Kathy Johnson was the first American woman gymnast to win an individual medal in both the Olympic Games and the World Championships. It appears that she was determined to be a winner on the world stage. She competed in her first Olympic Trials in 1976 and competed in four World Championships. After helping the 1984 Women’s Olympic Team acquire the silver medal in 1984, Kathy performed in exhibitions and, perhaps, a few meets, but basically retired from the world of competition after the 1984 Olympics.
Olympic Games: Team member-USSR, (1980); Silver-Team, Bronze-BB, Los Angeles, CA-USA, (1984). World Championsips: Team member, (1978, ’79, ’81, & ’83). World Cup Championships: Gold-AA, (1979). USGF National Championships: Gold-AA, (1978). AIAW Championships: Gold-AA, Centenary College, (1978). General: From Kathy’s first years in the Region 8 Junior Olympic Development Program, she began to win. She progressed through a succession of fine coaches starting with Fred Martinez, then Bob Moss in Louisiana-Mississippi, and finally Tom Cook, a former SIU gymnast, who trained her at the Atlanta School of Gymnastics. By the 1976 Olympic Trials, Kathy was a relatively young unknown raw talent. She probably should have made the ’76 team, but it was a double meet Trial, and the devastating result was that few of the women escaped injury, some serious enough to require withdrawal from the Trials. However, Kathy finished the competition with the highest optional score but the lowest compulsory score. After the American boycott of Moscow in 1980, Kathy managed to retrieve her inspiration. By 1984, Tom Cook taught her a full twisting tuck Tsu vault by having her hit a mini-trampoline over the horse and into a pit. She performed it for the first time in the final 1984 Trials. At this point in time, Kathy was older than Retton, McNamara, Talavera, Bileck, and Duserre, but she made the difficult transition from the gymnastics of old to the gymnastics of new with amazing agility. Her best event was the BB where she flawlessly performed consecutive back extension rolls to a handstand. Her determination and courage surfaced in Atlanta at a Coca-cola meet when she did an exhibition FX routine for the crowd. She had recently learned a double back in the pike position, but missed short on her first final tumbling pass thus “denting” her ankles. Not to be deterred by simple injuries, she signaled the crowd that she would perform her last tumbling pass again, but she missed it again and her ankles screamed their horror when she, for the 3rd time, signaled she would give it another try. She was successful and the crowd was either appreciative of her courage and effort or reacting to the cries of her aching ankles when they gave her a standing ovation. Although her competition days were over, she ran into an old friend in a crowded airport in Little Rock just after the 1984 Games. When the friend asked how she was doing, the response was typical Kathy, “Great! I just got the pins out of both elbows for bone chips and I’m feeling fine. I’m here to see Coach Moss to help his girls because of everything he did for me.” Retired? You decide; however, Kathy, along with Peter Vidmar, Bart Conner, and a few others continued to do many positive things to help USA Gymnastics. The last information available is that Kathy is working for Vidal Sasson, married her sweetheart, and has been widely recognized and acclaimed for her work as a television color commentator.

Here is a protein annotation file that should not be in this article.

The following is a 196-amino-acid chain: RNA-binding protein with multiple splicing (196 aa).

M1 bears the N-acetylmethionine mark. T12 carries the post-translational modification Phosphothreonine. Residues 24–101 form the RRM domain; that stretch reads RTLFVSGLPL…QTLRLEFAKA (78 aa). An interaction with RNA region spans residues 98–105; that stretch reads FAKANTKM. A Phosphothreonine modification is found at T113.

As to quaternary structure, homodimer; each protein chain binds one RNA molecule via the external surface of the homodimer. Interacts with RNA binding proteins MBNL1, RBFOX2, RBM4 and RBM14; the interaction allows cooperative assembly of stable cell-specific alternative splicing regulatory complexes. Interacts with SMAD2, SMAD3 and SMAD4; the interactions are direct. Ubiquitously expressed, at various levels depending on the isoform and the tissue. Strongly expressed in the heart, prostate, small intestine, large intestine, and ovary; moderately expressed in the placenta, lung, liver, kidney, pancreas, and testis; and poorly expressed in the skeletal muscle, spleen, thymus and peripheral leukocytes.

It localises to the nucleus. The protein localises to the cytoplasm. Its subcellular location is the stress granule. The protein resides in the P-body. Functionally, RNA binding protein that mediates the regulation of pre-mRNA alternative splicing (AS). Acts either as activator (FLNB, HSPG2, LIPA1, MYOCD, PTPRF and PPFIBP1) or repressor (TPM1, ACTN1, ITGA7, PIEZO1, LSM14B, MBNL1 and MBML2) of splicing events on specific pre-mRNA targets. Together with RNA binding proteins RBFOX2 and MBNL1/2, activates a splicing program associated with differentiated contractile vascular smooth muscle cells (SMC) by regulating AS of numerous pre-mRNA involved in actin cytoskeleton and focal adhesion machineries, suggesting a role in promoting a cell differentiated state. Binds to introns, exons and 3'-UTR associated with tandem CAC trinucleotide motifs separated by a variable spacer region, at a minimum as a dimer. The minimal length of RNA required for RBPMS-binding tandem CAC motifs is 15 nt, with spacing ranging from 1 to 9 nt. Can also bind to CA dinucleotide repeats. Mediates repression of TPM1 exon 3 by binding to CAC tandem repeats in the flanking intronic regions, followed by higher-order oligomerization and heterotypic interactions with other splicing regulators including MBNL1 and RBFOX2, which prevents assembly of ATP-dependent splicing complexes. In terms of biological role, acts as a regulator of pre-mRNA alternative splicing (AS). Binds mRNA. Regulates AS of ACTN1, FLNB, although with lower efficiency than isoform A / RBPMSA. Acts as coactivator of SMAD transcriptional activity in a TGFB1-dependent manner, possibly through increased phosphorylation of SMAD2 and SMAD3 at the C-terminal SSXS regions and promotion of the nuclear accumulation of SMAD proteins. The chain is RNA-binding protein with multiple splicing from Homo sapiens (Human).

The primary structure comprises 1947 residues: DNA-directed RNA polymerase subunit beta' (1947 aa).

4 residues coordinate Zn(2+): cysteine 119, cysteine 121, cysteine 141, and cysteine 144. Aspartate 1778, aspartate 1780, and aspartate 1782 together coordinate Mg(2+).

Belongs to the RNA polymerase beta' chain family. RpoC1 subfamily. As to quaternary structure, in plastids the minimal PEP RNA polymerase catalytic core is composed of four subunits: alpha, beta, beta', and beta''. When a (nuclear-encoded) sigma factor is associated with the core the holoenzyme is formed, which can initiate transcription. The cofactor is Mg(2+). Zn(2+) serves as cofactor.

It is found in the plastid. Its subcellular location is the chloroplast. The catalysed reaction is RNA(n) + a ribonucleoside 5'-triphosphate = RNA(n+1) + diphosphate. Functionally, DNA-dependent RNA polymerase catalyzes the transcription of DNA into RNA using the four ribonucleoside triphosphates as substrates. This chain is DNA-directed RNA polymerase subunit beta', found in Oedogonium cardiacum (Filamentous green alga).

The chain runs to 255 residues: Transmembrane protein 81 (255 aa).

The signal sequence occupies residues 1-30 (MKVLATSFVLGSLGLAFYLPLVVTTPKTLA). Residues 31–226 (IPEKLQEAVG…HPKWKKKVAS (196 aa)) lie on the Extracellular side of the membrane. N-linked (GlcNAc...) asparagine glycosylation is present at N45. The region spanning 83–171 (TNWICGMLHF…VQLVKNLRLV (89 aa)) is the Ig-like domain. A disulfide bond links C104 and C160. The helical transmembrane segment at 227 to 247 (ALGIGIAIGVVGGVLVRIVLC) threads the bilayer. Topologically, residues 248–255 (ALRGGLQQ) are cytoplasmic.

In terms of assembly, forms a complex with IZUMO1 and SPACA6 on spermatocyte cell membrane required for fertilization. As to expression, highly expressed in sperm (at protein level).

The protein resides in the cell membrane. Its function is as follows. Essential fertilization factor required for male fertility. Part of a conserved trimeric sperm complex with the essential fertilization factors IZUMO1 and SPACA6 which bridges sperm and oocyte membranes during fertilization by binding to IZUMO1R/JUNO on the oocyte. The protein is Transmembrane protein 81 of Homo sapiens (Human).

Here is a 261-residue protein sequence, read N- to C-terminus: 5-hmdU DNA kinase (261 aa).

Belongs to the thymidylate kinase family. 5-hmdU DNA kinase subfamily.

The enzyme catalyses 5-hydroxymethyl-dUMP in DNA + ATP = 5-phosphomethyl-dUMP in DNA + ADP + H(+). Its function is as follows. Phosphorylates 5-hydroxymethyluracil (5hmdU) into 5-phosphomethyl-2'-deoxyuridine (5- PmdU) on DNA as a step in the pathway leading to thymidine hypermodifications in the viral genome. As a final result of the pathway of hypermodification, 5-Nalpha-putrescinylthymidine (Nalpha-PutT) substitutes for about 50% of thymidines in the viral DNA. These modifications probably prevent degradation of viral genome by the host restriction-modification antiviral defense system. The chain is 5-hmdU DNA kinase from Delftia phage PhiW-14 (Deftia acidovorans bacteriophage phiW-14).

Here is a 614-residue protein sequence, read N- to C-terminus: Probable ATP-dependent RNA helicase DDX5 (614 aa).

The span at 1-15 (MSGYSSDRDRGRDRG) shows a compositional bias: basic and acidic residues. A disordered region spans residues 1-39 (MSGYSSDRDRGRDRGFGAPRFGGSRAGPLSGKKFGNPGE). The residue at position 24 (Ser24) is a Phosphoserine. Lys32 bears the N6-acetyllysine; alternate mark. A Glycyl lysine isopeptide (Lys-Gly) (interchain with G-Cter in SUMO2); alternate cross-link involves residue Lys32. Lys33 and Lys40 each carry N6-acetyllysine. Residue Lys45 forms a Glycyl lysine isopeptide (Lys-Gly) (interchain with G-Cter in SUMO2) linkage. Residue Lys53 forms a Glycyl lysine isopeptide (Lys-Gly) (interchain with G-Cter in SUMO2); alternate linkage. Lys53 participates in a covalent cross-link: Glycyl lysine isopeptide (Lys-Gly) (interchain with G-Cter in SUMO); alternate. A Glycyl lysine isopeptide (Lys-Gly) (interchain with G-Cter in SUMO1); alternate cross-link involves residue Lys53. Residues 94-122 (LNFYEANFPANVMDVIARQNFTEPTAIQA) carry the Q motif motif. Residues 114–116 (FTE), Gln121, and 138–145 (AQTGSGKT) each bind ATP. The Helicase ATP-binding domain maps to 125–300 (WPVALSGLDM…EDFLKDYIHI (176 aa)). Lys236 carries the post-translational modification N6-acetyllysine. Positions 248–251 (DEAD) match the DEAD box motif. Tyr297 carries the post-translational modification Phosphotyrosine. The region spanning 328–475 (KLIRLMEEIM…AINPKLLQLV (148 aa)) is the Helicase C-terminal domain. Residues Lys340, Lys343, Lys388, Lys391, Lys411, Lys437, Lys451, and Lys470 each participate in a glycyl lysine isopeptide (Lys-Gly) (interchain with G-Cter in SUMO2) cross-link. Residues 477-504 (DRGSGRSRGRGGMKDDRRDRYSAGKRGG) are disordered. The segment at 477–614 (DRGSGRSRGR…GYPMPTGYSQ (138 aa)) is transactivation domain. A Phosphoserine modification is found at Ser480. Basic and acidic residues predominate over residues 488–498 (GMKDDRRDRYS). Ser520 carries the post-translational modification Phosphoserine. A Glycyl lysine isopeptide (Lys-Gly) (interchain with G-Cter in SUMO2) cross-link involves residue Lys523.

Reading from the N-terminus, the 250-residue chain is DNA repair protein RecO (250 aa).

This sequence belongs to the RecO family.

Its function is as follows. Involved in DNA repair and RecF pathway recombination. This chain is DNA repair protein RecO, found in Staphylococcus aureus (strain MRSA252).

Sources: Photos and text courtesy of Jerry Wright, author of Gymnastics Who’s Who, 2005, Bruce Davis for his wonderful recollections. Also, appreciation is due Abie Grossfeld and A. Bruce Frederick for their editing services. Introduction, commentary, and formatting by Larry Banner, Web Manager.